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The red dust of the "Sud"

Community Highlights Oceania The red dust of the "Sud"

Let me fill in some of the details of our recent camping and explain why James needs a shower so badly...

We left Noumea and travelled south to the tip of the country. It is only an hour away from the city but very wild and we knew not to expect grocery stores or conveniences. New Caledonia super marche is excellent for preparing for a week of no refrigeration (although we could buy coolers we've never seen ice for sale), the milk is either UHT or powdered, you can buy UHT yogurt, and most of the veggies come in a can. The produce section is pretty meager and very pricey so we eat out of cans a lot. Like i sais the only things that are cheap is baguette and wine. But I digress....

First stop was the Le Parc de la Rivierre Bleue, and the reserve of the cagous. We rented mountain bikes and had a blast riding through the park (and its red puddles). The soil is bright red and sometimes burgundy because of the high concentration of iron, nickel and manganese. It stained our clothes and our skin! The amazing variety of plants and animals we saw is due to the unique environment and all the different microclimates - we would cycle round a bend and find ourselves either in a jugle or the desert depending on the aspect. We saw cagous, they hissed at us, and seemed a lot more agressive than i imagined. If they arent afraid of humans maybe that is why they are endangered.

We camped at two provincial park campgrounds that were lovely and new. One was in the jungle "Bois de Sud" and the other in the desert "site de Netcha". The covered picnic spots meant we stayed dry in all the rain, but James refused to try out the cold water showers. Other parents forced their children but the screams like torture disuaded us from trying. The bird life has been amazing - so much variety and the dawn corus is so loud it wakes us up every day at 5:00am. The giant Imperial pigeon is also endagered but its owl-like hooting follows us everywhere.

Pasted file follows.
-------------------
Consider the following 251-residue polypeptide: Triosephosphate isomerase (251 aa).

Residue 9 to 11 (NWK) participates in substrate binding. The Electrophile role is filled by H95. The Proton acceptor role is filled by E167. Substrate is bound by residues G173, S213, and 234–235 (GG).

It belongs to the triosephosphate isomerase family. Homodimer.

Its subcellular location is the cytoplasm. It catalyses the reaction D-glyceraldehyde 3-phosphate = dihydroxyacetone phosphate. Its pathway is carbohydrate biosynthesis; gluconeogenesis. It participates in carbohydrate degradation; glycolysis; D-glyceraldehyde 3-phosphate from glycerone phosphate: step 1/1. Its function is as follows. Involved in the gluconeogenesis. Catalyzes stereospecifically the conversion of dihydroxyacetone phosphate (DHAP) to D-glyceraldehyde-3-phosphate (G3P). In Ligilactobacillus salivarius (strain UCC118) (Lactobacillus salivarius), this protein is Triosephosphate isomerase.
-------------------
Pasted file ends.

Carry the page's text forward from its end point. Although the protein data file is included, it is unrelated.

We toured ruins of penal colonies, hiked in the giant tree fern forest, and to a couple of waterfalls. One falls had a botany hike associated with that was much more interesting than the falls! Like i said, its not touristy here but because of the biodiversity and its World Heritage Site designation they do a good job of interpreting nature.
Here are our photos from these amazing places!
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This featured blog entry was written by Arin MacDyer from the blog A Year of Summer.
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By Arin MacDyer

Posted Wed, Oct 15, 2014 | New Caledonia | Comments